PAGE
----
Phillip Horton  |    |   0  |  7 October 2018

Charles Leclerc hits out at 'stupid' Kevin Magnussen as FIA explains decision

Sauber’s Charles Leclerc has criticised Kevin Magnussen for a “stupid” move during the early stages of Formula 1’s Japanese Grand Prix.

Leclerc was challenging Magnussen for position along the main straight but the pair collided, resulting in a left-rear puncture for the Dane, and a Safety Car period to clear tyre debris.

Leclerc ultimately retired later in the race due to a mechanical failure but slated his opponent for his actions.

“Magnussen is, and will always be, stupid,” he told the official F1 website.

“For me, there was a similar situation with Kimi and Max… in Spa [in 2016].

“[That was] where Max moved at the really last moment and everyone agreed that it was dangerous to do that and that it was not allowed anymore.

“But strangely it has been accepted today so I will have to get some response on that [from the stewards] to just know what I can do in the car.”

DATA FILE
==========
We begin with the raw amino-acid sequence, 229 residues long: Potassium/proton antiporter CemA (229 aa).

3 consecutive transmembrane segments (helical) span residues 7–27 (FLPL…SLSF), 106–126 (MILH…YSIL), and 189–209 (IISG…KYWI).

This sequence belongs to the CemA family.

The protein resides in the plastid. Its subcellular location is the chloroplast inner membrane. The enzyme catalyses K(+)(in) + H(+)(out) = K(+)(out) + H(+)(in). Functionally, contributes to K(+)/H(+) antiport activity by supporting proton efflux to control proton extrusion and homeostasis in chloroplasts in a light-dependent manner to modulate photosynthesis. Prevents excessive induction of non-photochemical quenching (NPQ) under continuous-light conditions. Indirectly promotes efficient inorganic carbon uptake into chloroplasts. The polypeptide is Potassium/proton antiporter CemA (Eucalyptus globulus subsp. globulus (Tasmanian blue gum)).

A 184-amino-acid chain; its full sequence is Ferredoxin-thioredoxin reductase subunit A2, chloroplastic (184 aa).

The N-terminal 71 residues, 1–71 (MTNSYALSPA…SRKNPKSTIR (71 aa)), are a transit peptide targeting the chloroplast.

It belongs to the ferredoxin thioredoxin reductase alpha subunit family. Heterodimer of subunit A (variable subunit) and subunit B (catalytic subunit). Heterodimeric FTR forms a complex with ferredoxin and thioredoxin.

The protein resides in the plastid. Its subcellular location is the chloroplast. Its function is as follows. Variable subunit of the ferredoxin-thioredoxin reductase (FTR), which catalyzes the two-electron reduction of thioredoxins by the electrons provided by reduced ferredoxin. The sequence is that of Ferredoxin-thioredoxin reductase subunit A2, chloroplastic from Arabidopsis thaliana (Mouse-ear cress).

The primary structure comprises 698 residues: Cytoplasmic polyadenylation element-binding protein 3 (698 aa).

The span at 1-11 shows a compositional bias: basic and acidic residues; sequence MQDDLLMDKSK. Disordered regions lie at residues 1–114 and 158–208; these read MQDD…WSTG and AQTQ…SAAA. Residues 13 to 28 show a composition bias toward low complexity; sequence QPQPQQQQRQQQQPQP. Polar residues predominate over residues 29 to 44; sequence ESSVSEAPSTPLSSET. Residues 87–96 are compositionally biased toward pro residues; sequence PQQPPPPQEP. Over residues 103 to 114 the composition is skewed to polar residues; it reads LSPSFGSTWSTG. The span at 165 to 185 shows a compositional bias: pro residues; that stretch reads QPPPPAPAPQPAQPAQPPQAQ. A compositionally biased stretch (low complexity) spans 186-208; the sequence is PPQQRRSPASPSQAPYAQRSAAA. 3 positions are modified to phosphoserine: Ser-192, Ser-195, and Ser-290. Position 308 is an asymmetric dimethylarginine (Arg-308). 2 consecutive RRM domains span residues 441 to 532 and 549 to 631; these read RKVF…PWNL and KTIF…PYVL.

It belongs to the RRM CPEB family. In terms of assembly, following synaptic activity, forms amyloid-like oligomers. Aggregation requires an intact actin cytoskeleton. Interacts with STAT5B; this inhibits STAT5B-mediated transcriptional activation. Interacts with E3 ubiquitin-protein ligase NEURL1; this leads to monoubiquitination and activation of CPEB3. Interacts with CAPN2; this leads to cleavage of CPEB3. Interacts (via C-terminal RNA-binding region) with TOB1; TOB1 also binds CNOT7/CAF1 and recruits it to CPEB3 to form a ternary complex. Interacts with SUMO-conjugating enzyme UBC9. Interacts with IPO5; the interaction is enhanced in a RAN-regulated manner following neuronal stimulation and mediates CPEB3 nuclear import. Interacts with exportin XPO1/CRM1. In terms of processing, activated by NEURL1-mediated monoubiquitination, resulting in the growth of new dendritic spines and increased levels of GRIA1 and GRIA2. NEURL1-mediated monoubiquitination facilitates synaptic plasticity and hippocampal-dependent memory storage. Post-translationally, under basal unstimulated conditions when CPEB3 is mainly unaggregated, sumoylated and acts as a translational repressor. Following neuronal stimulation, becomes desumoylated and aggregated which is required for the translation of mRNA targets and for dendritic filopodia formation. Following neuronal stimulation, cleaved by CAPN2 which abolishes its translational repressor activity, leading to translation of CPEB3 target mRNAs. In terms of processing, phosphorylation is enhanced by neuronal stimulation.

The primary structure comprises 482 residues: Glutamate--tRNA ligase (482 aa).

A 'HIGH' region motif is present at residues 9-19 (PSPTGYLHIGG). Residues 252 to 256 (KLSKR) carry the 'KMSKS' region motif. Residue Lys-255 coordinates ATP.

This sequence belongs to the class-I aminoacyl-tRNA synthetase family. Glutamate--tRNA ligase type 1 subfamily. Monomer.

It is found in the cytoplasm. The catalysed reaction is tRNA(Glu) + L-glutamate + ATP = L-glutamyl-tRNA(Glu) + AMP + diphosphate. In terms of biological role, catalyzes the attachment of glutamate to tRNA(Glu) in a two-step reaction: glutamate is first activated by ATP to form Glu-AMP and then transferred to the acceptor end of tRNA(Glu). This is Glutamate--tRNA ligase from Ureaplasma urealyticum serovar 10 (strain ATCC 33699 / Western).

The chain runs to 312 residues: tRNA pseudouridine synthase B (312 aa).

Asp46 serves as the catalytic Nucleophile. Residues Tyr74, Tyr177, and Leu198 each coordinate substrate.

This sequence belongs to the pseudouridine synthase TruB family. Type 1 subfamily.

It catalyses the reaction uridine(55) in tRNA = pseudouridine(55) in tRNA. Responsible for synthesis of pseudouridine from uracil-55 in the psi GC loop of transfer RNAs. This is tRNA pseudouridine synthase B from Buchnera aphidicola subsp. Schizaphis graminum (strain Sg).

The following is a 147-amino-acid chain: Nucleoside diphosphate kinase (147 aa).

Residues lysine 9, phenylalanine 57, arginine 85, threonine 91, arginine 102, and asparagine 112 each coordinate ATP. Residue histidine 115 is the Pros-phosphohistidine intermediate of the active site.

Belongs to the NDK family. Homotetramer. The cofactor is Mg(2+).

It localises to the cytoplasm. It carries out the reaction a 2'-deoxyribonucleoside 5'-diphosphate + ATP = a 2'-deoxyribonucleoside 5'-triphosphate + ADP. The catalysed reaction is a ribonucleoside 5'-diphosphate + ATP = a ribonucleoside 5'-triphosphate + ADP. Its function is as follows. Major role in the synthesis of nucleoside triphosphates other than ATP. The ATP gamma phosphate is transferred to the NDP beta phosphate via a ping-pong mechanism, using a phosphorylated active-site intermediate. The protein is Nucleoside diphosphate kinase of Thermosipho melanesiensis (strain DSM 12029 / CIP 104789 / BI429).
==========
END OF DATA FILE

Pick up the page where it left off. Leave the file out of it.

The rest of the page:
Magnussen added that “I went to the right and I think he followed for a bit and then went back to the left. It’s unfortunate but that’s what happens sometimes.”

Stewards investigated the clash but deemed no further action was necessary, with FIA Race Director Charlie Whiting later explaining the reasoning.

“It was quite an interesting one actually,” said Whiting. “It was in two bits as you know, on the straight and then in the corner. He got the puncture in the first one.

“And if you analyse it very, very carefully, what you see is two cars coming down with Kevin not moving, and then Charles catches, catches, catches, he decides to go to the right, and at exactly the same time, on the video, one frame, there’s one frame difference, then Kevin moves.

“I think it’s impossible to say that Kevin blocked him, it was just he made the decision that he was going to go right, fractionally after Charles had.

“You had to look at it quite a few times and analyse it in little detail to see that, but I think that it’s just unfortunate, and that’s what the stewards felt.”

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